Charisse planter box legs-boxes from Branch
A herm of Pan featuring one leg
scrolled steel chair legs
Buck’s pergolas on their way to Florida tomorrow-the roofs needed shipping legs. What could give you a leg up designing a pot or a garden or a landscape? What would help choosing a container or a sculpture for the garden? Do you have a tree to plant that needs a leg up out of a non-draining soil? Look at the legs. How you choose to interact with the ground is really important.
The pumpkins on the stairs flanked by my summer containers -visually jarring. Different seasons with different plant vocabularies are duking it out. The past 3 weeks has been the best weather we have had all summer. I haven’t taken these two pots apart, as I can’t get by the foolish hope that they will finally get better and be what they were meant to be. In another the season, the nicotiana , tibouchina, angelonia and the boston daisies would be blooming profusely. The petunias would have kept up with the licorice. Instead, I have robustly green blobs of potted plants that continue to prosper-courtesy of the warm fall weather.
They don’t make enough visual sense to permit a decent photograph. Can you hear me sighing? I can talk this way about them, as they are my pots. If they were your pots, I would just be sympathetic. Rotten bit of luck, this cold and rainy summer. The saving grace of these pots? The cup and saucer vine has finally decided to bloom.
Cobaea scandens is a large growing vine that holds itself up by means of spiralling tendrils. I grow it as an annual, though it is hardy in zone 9 and 10. The vine is slow to get going, and really wants a warm and sunny situation. They don’t ordinarily begin to bloom until later in the summer, but they do bloom on into the fall. The flower buds are a pale lime green, the flowers a pale lavender. The lavender deepens to purple as the flower ages. The shape and size of the flowers make them well worth growing.
It has taken the grass, scaevola and petunias a long time to grow to a size proportionate to the variegated boxwood. I rather like the look of this pot right now. I suspect that this is the best it is ever going to look, given that November is but 2 weeks away.
The Wasabi coleus grew strongly, in spite of the cool rainy summer. Mercifully, it has overtaken other plants that did not fare as well. These boxes have that topsy turvy look that is a sure sign that the garden season is waning.
The Persian Shield has grown steadily all summer, and now dwarfs the pot in a way that suits me. This looks lush. It is also a reminder that annual plants do not make giant root balls. They spend most of their growing energy above ground, as they only have one season to grow. At this late date in the season, I have to watch the water carefully. This pot is full of roots, all of which need regular water. Even though the daytime temperatures are cooler, the available water is being absorbed at a surprisingly fast rate.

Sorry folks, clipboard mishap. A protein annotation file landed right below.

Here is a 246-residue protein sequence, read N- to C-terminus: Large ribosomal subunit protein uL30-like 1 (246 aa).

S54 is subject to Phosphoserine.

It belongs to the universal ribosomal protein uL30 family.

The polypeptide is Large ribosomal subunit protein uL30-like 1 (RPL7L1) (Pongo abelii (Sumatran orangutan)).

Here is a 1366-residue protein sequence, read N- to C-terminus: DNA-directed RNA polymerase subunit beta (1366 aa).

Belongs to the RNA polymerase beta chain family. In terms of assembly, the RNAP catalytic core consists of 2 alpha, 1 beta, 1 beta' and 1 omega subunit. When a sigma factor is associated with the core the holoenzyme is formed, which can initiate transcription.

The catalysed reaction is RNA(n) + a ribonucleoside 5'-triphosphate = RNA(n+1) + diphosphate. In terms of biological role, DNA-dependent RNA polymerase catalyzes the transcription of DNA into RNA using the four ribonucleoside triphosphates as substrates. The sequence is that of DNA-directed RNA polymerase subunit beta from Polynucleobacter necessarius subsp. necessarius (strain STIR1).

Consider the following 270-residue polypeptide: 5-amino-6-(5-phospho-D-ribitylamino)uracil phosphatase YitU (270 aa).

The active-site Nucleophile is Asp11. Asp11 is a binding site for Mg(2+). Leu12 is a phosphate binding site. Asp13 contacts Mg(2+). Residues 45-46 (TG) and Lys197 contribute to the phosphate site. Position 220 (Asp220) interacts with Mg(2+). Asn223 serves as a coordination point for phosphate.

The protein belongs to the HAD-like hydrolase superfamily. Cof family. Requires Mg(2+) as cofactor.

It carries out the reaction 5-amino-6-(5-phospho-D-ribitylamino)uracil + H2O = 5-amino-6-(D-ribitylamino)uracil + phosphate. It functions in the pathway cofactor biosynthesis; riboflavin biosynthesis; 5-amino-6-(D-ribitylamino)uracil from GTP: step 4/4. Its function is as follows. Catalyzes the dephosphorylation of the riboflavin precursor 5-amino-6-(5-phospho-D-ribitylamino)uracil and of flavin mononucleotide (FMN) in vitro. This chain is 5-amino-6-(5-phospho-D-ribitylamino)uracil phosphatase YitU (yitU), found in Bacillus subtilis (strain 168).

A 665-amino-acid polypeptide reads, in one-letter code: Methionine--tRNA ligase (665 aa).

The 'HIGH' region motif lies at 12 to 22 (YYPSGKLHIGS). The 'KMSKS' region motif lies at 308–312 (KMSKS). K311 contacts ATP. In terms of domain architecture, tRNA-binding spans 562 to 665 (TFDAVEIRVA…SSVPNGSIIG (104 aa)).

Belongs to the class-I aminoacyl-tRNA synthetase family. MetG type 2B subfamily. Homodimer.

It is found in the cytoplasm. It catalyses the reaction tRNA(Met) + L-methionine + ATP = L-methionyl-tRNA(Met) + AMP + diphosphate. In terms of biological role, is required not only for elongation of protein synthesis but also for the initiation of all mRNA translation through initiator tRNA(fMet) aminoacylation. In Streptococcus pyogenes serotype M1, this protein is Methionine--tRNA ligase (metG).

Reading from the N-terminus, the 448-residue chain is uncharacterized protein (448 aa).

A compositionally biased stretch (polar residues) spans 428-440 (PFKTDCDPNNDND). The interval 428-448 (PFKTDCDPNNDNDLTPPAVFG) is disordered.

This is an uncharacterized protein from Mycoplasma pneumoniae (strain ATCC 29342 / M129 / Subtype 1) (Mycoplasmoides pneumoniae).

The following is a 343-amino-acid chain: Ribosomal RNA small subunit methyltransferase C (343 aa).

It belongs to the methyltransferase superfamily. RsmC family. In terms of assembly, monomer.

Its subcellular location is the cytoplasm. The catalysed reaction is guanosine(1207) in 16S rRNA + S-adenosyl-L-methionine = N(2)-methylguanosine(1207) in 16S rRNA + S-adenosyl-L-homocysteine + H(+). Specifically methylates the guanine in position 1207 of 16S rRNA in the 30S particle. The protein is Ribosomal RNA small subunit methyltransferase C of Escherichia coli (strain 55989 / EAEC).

I did like how the thumbergia vines eventually draped over my olive jar, but they too need warm weather to thrive. Most of the blooming went on between the plant and the wall-on the back side. The brick absorbed heat during the day, and gave off heat at night. My cannas are in their first round of blooms since they were planted in May.
Angelonia that is thriving and blooming well is a sure sign that the fall has been warm. They like heat. The graceful habit is as much a pleasure as the flowers. Many annual plants have a very stiff habit. Angelonia can soften the mix in much the same was as a grassy plant. This new ageratum, “Artist”, has been a stellar performer. I would plant this again.
The Limelight hydrangeas are at the height of their fall color. This flourescent pink coloration I call the super nova stage. Like a star that glows dramatically just before it dies, this color is a sure sign that the garden is waning. Only rarely do we not have a hard frost before the end of October. The forecast seems fairly benign fore the next week. But as anyone who lives in Michigan knows, the weather can turn sharply at any time now. The perennial plants, shrubs and trees have been preparing for this a long time already. The growth of trees and shrubs slows dramatically the end of August. Having a long season to prepare for dormancy helps them survive over the winter. I have not cut the roses since the beginning of September. They are seeding-forming hips. I like the look of the hips on the roses. I better like that there are no pruned stems which would invite disease or insects.
Buck has been so busy at Branch that he hasn’t had time to clean the fountain. I rather like that lime moss growing inside. It not only looks great with my Scotch moss, it is a sign of the time of year.
Every year we place pots outside the Community House in Birmingham in celebration of their Our Town Art Show and Sale. This event is not only an art show, it is a fundraiser. The money they raise goes to support any and all of their community outreach programs. We are not only happy to lend a hand, we enjoy it. I like to create an atmosphere of celebration with these, and all of our fall container plantings. Fall is a fete and fandango in Michigan that features incredible weather and great color.
These flower arrangements in pie pumpkins went to decorate the tables at Roast downtown. The event- the fall Gala for the Greening of Detroit. Their gala celebrates the people and events that have contributed to the success of their programs. The fall gardening season is a celebration of the harvest, a final fiery display of color that precedes the first hard frost, and a time to plant for the future. We are doing lots of fall planting in the landscape. Soon it will be time to plant bulbs for spring.
red bor kale and bittersweet
broom corn, eucalyptus, cabbage and kale
ruffly red cabbage